The picture of a woman with forefinger to her lips greets me as I enter Cedar Crest Nursing Facility. Rays of sunshine slant through the dim reception area. A woman at the desk whispers for me to sign in. Behind her is a duplicate picture of the shusher at the front door. I write my name, mimic the discreet tone, and ask for Room 40.

Quiet permeates the hallway. Residents in wheelchairs or walkers congregate in doorways and near the nurses’ station. A few of the residents make low, unobtrusive noises. Air freshener—intended to mask old age, sickness, and death—screeches from the corners like a badly tuned violin.

My first and longest writing partner lies in her bed at the end of the long corridor. She is dying. 

The silence in her room is broken only by a nearly inaudible whirr of a machine next to her bed. When I approach her, she doesn’t open her eyes. Frequent doses of morphine provide a buffer against the pain.

And, the drug suppresses her tendency to shatter the silence with non-stop Wagnerian arias. She loves opera almost more than she loves reading and writing.

Close to ninety, she has written often about death—usually about the Holocaust. Escaping to England as a young child, she grew up safe. But death haunted her lovely stories.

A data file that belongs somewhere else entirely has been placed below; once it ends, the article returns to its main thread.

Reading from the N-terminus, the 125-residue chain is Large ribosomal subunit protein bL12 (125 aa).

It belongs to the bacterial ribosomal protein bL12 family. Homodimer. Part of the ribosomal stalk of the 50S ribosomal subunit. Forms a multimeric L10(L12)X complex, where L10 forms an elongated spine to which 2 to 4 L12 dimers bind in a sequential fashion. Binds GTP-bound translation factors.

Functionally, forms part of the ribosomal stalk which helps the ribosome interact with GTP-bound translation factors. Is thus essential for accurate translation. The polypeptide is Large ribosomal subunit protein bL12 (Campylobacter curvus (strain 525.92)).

“I do hope,” she said, paraphrasing Dylan Thomas more than once, “that I can go gentle into that long night.”

Long night versus good night, I reckon. She came to Cedar Crest more than a month ago–long enough to transfer to another room. She clings to no false hopes of recovery. Time, however, is stretching out too long.

As if reading my mind, she opens her eyes and smiles, asking without a segue, “Have you read Jane Austen, The Secret Radical”?

This question reflects how so many of our writing sessions began that I’m caught off guard. Before I can answer, the morphine claims her again. She’s gone to a temporary place of silence, where I hope she remembers she lived a good, long, gentle life.

AB Plum lives and writes in the shadow of Google in Silicon Valley. She is currently working on a light paranormal trilogy. WEIRd MAgIC features witches and warlocks. No vamps, weres, or zombies.

In Love with Austen

by Marilyn Brant

Thanks to Susan and everyone here at the Stiletto Gang for letting me visit today. Happy (early) Valentine’s Day, too!!

My debut novel, ACCORDING TO JANE, is the story of a modern young woman who has the ghost of Jane Austen in her head, giving her dating advice. The number one question I’ve been asked since the book came out this past fall is: “Why Austen? What is it with everyone choosing HER to write about lately?!”